6. The Geopolitical Landscape of Knowledge within the Current Shift to Asia -- 7. Elements of Buddhism for Anthropology -- Conclusion -- Notes -- Part III Philosophical Anthropology at Work -- Chapter 17 'ANTHROPOLOGY OF PHILOSOPHY' IN AFRICA: THE ETHNOGRAPHY OF CRITICAL DISCOURSE AND INTELLECTUAL PRACTICE -- Introduction -- Towards an Anthropology of Philosophy -- Turn One: From the African Philosophical Discussion to Anthropology -- Turn Two: From Philosophy to Anthropology -- The intercultural project: Recognition of philosophical traditions -- Turn Three: From Anthropology of Knowledge to Anthropology of Philosophy -- Shifting the anthropological focus: From 'religion' to 'philosophy' -- Notes -- References -- Chapter 18 ALBINOS DO NOT DIE: BELIEF, PHILOSOPHY AND ANTHROPOLOGY -- Albinos Don't Die -- Belief and Interpretation -- Truth and Beliefs about Albinos -- Ostensivity and the Web of Belief -- Ostension and Retention -- Conservatism -- Localism -- Systematicity -- World Views, Classifications and Prototypes -- Conclusion -- Notes -- References -- Chapter 19 ANTHROPOLOGY, DEVELOPMENT AND THE MYTH OF CULTURE -- Anthropology and Development -- Holism, Relativism and the Charity Principle -- Translation and Social Coordination -- The Complex Contexts of Development -- References -- Chapter 20 NOTIONS OF FRIENDSHIP IN PHILOSOPHICAL AND ANTHROPOLOGICAL THOUGHT -- 1. Philosophies of Friendship -- Friendship and selfhood -- Friendship and the other -- Friendship and the community -- 2. 'Politics of Friendship' -- Obligation and voluntariness -- Profit and generosity -- Universalism and particularity -- Notes -- References -- Afterword THE RETURN OF PHILOSOPHICAL ANTHROPOLOGY -- Notes.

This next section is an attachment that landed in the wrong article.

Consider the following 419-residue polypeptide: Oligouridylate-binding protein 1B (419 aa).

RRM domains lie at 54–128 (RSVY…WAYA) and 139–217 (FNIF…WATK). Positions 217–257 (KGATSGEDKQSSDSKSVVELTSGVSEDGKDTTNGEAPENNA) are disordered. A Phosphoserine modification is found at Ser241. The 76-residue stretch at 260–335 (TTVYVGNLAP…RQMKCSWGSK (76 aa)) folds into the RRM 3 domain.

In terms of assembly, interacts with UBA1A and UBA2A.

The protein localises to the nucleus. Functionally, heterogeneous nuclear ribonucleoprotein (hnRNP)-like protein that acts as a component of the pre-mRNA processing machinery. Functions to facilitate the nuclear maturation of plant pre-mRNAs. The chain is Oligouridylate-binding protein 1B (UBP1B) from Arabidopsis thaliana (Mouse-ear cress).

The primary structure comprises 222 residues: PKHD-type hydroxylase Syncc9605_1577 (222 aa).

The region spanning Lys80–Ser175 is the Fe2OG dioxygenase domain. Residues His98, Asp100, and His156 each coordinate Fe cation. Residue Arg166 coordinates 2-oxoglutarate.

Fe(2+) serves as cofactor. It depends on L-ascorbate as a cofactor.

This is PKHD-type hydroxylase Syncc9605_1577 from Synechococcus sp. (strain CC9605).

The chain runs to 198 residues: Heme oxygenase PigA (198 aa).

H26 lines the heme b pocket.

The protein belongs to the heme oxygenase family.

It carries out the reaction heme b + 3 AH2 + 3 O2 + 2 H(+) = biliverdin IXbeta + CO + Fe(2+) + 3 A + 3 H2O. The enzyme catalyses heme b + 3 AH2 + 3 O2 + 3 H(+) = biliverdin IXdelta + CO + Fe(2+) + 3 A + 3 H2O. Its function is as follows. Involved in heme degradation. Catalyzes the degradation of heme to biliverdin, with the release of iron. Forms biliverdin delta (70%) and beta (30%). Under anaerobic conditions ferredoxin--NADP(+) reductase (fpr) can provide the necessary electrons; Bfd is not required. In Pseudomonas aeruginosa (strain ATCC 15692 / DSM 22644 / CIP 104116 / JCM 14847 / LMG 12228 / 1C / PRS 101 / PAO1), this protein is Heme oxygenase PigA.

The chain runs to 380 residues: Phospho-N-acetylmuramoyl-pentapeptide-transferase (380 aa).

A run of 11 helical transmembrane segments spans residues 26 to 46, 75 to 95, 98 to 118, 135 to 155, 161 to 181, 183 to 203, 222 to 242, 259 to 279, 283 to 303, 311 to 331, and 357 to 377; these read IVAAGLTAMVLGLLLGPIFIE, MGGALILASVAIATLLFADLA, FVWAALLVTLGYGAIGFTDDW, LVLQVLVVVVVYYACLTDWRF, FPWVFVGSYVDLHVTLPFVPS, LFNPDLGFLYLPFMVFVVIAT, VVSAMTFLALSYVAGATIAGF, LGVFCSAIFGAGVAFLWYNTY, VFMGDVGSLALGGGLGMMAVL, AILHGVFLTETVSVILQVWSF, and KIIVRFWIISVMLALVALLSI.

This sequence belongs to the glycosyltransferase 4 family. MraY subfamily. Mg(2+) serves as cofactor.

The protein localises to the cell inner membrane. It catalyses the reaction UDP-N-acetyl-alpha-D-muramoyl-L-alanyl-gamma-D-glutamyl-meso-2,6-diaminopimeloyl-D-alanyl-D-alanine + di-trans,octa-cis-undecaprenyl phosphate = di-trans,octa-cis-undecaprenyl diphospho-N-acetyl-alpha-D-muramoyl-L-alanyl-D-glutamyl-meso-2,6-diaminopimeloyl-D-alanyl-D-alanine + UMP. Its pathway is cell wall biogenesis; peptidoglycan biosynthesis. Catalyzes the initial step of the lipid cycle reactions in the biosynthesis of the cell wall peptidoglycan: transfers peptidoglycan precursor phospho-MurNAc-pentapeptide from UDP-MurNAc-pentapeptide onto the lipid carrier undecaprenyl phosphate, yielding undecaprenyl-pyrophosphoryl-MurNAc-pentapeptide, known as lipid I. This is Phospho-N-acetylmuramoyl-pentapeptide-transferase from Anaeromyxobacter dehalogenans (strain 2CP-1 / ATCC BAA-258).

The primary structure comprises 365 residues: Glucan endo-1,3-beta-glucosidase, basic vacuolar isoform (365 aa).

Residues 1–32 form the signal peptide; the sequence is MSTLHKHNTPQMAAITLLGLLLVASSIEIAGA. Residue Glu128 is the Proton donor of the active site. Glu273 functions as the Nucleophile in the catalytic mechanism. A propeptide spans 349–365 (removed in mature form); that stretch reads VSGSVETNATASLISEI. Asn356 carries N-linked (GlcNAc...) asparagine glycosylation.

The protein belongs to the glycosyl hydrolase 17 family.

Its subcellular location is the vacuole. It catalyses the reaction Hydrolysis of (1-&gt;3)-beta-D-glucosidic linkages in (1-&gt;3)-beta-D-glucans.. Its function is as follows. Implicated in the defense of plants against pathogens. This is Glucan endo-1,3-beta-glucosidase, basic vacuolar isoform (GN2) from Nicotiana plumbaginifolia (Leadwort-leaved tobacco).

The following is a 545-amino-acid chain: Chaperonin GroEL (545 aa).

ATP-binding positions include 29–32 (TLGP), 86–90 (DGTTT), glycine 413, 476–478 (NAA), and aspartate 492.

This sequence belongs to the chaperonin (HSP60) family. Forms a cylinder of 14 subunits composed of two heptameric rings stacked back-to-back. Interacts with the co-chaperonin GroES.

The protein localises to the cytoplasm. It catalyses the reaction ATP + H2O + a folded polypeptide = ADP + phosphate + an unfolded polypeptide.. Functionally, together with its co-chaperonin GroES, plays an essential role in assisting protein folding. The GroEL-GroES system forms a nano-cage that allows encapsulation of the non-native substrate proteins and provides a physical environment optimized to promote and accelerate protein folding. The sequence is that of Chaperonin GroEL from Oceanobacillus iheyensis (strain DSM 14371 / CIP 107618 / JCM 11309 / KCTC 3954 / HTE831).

Summary: 'Philosophy and Anthropology: Border Crossings and Transformations' is an innovative and original collection of essays exploring the relationships between philosophy and anthropology - historically and presently - and the theoretical and practical issues concerning their dialogue.